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I am working on a Windows Thin PC build. This build is going to be used to access virtual apps. One of these applications is a somewhat crazy proprietary software. An option in this software is to rightclick and chose 'view in excel' and, thus, generate a report from certain windows in the program.

We are not installing Excel locally on these machines. What I'm trying to do is find a way to redirect this request to open Excel to either the virtual app of Excel that will be available or the Excel viewer that we are installing on these machines.

I'm hoping that the company that produced the software did not hard code the 'you must use only excel that lives at _ location!' into the program. I am cautiously optimistic that they did not as this program can intelligently use Excel 03, 07 or 2010 without any changes on our end. Is there a way to force this program to open these reports in Excel Viewer. Excel Viewer is set to the default program to open this type of file.

Honestly at this point I'm not entirely sure even how to even word the search for resolutions. So any suggestions in that realm would be appreciated.

EDIT: As suggested by a user below. I am getting a message when trying to load these reports using the 'view in excel' option in the program. This message states that the program cannot find excel. I have tried faking the program out by forcing the excel viewer to install into the directory and with the file name Excel.exe but this has not worked.

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Are you getting any particular error message? You don't really state whether or not you've actually tried seeing if the app was hard coded or not. Please update the question with details as to what sort of problems you're actually getting and any error messages that may accompany the problems. – music2myear Dec 8 '11 at 20:52
To find out what it's trying to do can use the Sysinternals utility Process Monitor ( – Brian Dec 8 '11 at 21:33
up vote 0 down vote accepted

If the application can work with different versions of Excel (Excel 97, 2003, XP, 2007, 2010, etc) it would not be using the "hard code" method you fear because each of those versions have a different executable path. For instance, Office 2010 is technically Microsoft Office version 14, and so the path to excel.exe in Office 2010 is \Microsoft Office\Office14\excel.exe. The part changes from version to version.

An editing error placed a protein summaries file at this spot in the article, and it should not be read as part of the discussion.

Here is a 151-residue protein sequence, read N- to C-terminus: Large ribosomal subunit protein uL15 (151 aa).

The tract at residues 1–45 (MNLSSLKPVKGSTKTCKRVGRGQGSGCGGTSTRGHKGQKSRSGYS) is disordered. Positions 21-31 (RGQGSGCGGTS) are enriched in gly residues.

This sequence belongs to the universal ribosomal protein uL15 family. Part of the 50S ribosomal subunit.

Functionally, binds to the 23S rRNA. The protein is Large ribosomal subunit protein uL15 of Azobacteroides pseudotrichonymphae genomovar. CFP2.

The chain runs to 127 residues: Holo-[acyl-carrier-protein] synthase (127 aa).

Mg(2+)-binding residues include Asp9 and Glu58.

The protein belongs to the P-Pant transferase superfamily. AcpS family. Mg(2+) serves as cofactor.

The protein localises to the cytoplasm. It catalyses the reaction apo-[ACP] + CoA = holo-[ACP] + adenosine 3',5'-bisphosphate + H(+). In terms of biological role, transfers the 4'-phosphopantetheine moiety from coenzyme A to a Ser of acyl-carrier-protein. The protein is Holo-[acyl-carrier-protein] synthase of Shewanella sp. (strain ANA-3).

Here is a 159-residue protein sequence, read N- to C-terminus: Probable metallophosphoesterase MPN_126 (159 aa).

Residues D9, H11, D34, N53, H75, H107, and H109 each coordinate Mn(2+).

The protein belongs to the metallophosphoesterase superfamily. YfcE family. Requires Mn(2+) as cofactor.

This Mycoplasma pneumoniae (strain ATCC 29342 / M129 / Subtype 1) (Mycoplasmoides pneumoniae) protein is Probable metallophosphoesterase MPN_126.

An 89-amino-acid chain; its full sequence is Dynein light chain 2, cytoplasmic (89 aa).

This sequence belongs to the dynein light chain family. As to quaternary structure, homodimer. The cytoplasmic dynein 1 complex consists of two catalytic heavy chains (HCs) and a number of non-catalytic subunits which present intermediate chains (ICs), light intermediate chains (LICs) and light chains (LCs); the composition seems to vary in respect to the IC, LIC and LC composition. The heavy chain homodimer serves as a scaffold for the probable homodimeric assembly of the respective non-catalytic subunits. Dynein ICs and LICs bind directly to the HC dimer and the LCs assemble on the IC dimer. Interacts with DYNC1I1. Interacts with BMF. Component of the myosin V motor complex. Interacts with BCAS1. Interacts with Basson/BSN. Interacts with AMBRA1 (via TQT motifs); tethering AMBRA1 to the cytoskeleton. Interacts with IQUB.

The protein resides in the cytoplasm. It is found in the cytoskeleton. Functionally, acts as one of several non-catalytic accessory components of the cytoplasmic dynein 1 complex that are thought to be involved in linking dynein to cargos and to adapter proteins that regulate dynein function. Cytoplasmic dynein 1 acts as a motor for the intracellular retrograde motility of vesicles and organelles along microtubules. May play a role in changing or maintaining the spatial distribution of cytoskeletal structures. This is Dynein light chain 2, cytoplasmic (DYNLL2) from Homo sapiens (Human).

Programs would "know" where to send requests for Excel apps by asking the OS what sort of app is default for handling .xls (or .xlsx, .csv, etc) files.

If there are no other apps installed for viewing Excel files, an Excel Viewer app should be the default app. You may need to compare the registry entries on a computer running the full version of Excel to make sure the system knows to call the Viewer the same way it would normally call the full version of the app.

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" would not be using the "hard code" method you fear because each of those versions have a different executable path." That was my thought as well, I haven't yet been able to find documentation on a registry file but I guess that's what regmon is for right? – Nahkki Dec 8 '11 at 20:53
Regmon is a good place to start. But you may want to just check the entries for the particular file type (.xls probably) in HKEY_CLASSES_ROOT, which should have instructions for any recognized file type on the system. – music2myear Dec 8 '11 at 21:42

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